How Do I Know If I Qualify For ERC?

There’s a pretty good chance that you’re eligible if your business was in operation between January 1st 2020 and June 30th, 2021, and you experienced at least one of the following scenarios:

  • A partial or complete suspension of business operations during the period mentioned above due to governmental lockdown mandates or “stay-at-home” orders. (This is highly dependent on the local laws in the areas your company operates in, as well as any unique operational changes that your company experienced in 2020 and 2021, so it’s worth requesting a personalized review and advice from an ERC specialist).


  • For 2020, any calendar quarter during which gross receipts are 50% less than the amount received during the same quarter of 2019. And for 2021, any calendar quarter during which gross receipts are 20% less than the same quarter of 2019. Your company essentially experienced a significant reduction in revenue year over year.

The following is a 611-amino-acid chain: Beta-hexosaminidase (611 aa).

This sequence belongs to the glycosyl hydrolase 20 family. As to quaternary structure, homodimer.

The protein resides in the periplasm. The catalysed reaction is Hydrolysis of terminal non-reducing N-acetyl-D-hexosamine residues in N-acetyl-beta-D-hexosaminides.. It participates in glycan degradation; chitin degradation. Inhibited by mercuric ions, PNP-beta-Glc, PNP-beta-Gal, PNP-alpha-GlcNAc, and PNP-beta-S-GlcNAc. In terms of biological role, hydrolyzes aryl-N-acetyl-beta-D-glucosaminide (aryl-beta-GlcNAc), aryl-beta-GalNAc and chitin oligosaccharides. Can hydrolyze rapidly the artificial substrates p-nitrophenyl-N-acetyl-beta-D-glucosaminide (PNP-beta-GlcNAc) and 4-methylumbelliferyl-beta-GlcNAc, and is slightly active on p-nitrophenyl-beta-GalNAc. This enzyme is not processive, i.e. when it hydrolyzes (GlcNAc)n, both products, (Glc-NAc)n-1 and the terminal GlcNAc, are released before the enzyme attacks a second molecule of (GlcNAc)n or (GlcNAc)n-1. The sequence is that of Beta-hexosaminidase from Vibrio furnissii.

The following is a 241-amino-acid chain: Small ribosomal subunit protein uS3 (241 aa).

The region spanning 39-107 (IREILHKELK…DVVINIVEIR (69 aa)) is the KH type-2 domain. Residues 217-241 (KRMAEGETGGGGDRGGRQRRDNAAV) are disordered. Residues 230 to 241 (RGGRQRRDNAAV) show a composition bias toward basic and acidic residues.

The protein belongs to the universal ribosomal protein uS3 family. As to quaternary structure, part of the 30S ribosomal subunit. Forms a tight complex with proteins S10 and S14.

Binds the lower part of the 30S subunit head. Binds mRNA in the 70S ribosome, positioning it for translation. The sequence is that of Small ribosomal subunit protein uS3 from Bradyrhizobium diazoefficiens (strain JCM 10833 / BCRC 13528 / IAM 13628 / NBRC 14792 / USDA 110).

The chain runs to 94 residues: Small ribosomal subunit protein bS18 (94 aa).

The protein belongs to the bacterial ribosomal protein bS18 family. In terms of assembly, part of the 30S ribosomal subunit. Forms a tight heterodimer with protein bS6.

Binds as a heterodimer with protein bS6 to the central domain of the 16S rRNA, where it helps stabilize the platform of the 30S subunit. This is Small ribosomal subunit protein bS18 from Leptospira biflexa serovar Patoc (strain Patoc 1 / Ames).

How Can You Claim the ERC?

While the most recent legislation technically “ended” the ERC in either Q3 or Q4 of 2021, it’s critical to know that these credits can be applied retroactively (up to 3 years later). That said, the current backlog with the IRS (at the time of writing) is around 4-6+ months, but that timeline is likely to continue growing as more and more business owners realize that they qualify for this refund now and send in their applications.

If you are an eligible employer, you can input the tax credit on Form 941. You would want to write down the ERC amount—50% for 2020 and 70% for 2021—for each pay period after making all of the required calculations to determine Controlled Group criteria, documenting your qualification methodology, coordinating with prior PPP loans, and allocating healthcare expenses to the appropriate time periods, etc.